Phenotypes of T cells were determined in EDTA samples. Cells were stained with monoclonal antibodies (mAbs) for CD4 (Mouse anti-bovine CD4: FITC), CD8 (Mouse anti-bovine CD8: RPE) or the corresponding isotype controls (Mouse IgG2a-negative control: RPE, Mouse IgG2b-negative control: FITC) at room temperature for 30 min. All antibodies were supplied by AbD serotec, Bio-Rad laboratories, Puchheim, Germany.

Erythrocytes were lysed using lysis buffer (BD FACS™ Lysing Solution, BD Biosciences, San Jose, USA) and then centrifuged in Hepes-buffered saline solution (HBS). For CD4+ and CD8+ T cell screening, the capture gate for the lymphocytes was set based on their side and forward scattering properties using a BD FACS Canto II. A total of at least 10,000 lymphocytes were counted and stored in list mode data files. Compensation of the spillover of both fluorochromes (FITC, PE) was performed by the BD FACS Diva software (BD Biosciences, San Jose, USA). The results are reported as a proportion of total lymphocytes, as ratio between CD4+ and CD8+ T cells and as absolute concentration in blood by multiplying the corresponding T cell proportions with total lymphocytes in blood.

Ferric reducing ability

FRA as a measure of the non-enzymatic anti-oxidative capacity of serum was analyzed according to Benzie and Strain (1996). Serum antioxidants convert Fe3+ tripyridyltriazine to Fe2+ tripyridyltriazine which is detected by the development of a blue color (kinetic measurement up to 15 min, extinction at 593 nm, 37 °C). FRA values are expressed as nanomole Fe2+ formed per milliliter of serum.

Antibodies against BVDV

Sera were taken at days 0 (before vaccination), 21, 28, 47, 56, and 70 and tested by a commercially available BVDV-antibody ELISA (ID Screen® BVD p80 Antibody Competition, ID.vet, France) according to the manufacturer’s instructions. Sera taken at the end of the study were additionally analyzed by a standard microneutralization test against BVDV-isolate NADL. Twofold dilutions of the sera (starting at 1/5) were prepared in Minimum Essential Medium (MEM). Fifty microliter of the diluted sera and 50 μl of MEM containing 100 tissue culture infectious dose 50% (TCID50) of BVDV were incubated in microtiter plates for 2 h. Thereafter, a KOP-R cell suspension (L244, Collection of Cell Lines in veterinary Medicine) in MEM containing 10% fetal calf serum was added and the plates were incubated for 72 h at 37 °C. Subsequently, the plates were fixed using heat treatment (2 h at 80 °C), incubated for 1 h at room temperature with a monoclonal anti-BVDV antibody (WB 103/105, AHVLA, UK), washed three times with PBS-Tween, and incubated for 1 h at room temperature with a peroxidase-labeled anti-mouse antibody (Sigma-Aldrich, Germany). The reaction was visualized by adding 3-Amino-9-ethylcarbazole (Sigma-Aldrich, Germany). All samples were tested in triplicate and the antibody titers were calculated as ND50 according to Behrens and Kaerber.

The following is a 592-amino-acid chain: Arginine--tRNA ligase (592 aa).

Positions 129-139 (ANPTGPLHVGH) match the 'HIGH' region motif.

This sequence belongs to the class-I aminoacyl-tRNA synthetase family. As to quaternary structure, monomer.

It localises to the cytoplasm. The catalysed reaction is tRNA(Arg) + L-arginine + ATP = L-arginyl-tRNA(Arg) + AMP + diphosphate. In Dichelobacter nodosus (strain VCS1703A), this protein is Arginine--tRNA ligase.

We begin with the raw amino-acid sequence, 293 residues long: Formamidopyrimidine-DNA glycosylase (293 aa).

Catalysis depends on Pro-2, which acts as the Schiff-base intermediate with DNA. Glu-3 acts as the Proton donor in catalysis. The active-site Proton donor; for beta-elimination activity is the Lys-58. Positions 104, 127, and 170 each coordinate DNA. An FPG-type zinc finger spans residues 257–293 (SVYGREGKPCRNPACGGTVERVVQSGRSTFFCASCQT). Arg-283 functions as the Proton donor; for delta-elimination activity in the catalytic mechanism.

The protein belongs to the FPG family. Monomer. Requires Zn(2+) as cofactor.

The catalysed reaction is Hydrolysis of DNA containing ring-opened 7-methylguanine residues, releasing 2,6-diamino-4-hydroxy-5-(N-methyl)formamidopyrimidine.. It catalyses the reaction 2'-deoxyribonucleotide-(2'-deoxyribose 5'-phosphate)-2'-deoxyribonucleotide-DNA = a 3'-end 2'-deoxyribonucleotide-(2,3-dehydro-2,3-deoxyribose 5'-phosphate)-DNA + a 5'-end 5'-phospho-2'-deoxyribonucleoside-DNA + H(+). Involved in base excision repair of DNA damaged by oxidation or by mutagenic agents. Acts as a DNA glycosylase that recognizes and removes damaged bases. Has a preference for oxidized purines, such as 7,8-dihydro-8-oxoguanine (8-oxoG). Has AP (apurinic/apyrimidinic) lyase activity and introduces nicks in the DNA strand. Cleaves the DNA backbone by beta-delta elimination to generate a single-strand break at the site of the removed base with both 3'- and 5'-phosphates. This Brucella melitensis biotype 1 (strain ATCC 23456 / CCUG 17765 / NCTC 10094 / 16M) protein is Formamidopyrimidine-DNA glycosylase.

Statistics

Data excepting BVDV antibodies were analyzed using procedure MIXED implemented in the SAS software (Version 9.1, SAS-Institute-Inc., 2003, Cary, NC, USA) with feeding group (CON, FUS I, FUS II, FUSIII), time of blood sampling (0, 21, 28, 47, 56, and 68), vaccination (mock-treated, BVDV vaccinated), and all possible interactions as fixed factors. Zero samples were treated as co-variates to account for possible initial differences not accountable for treatment effects.

The effects of frequent measurements on the same bull were considered by a REPEATED statement. Treatment effects were considered as significant at probabilities (p values) ≤ 0.05 while a trend was acknowledged for probabilities between 0.05 and 0.1. Results are shown as least square means (LSMEANS) and pooled standard errors of means (PSEM) along with the p values for the fixed effects.

BVDV antibodies were expressed as the sample (S) optical density (OD) relative to negative (N) control OD (%) (S/N%). For statistical evaluation, these data were expressed as a proportion between 0 and 1 to enable parameter estimation by fitting the response distribution to the BETA-distribution. The LOGIT function served as link function. These modeling procedures are implemented in the GLIMMIX-procedure of SAS, which enables evaluation of generalized linear mixed models with random effects of none-Gaussian data with inhomogeneous variances.

Additionally, the relationships between all recorded variables were further examined by principal component analysis (PCA) based on correlations using the software package STATISTICA 12.0 (StatSoft, Inc. 2014, Tulsa, Oklahoma, USA). By using this method, it becomes possible to increase the interpretability of large datasets by reducing the dimensionality through creating new uncorrelated variables called principal components (PC) (Jolliffe and Cadima 2016). The dataset of the present experiment comprised a total of 42 variables which were subjected to correlation based extraction of PCs. As PCs successively extract variation from the dataset, the first two PCs are most informative for the whole dataset of the initial 42 variables.

Results

Toxin exposure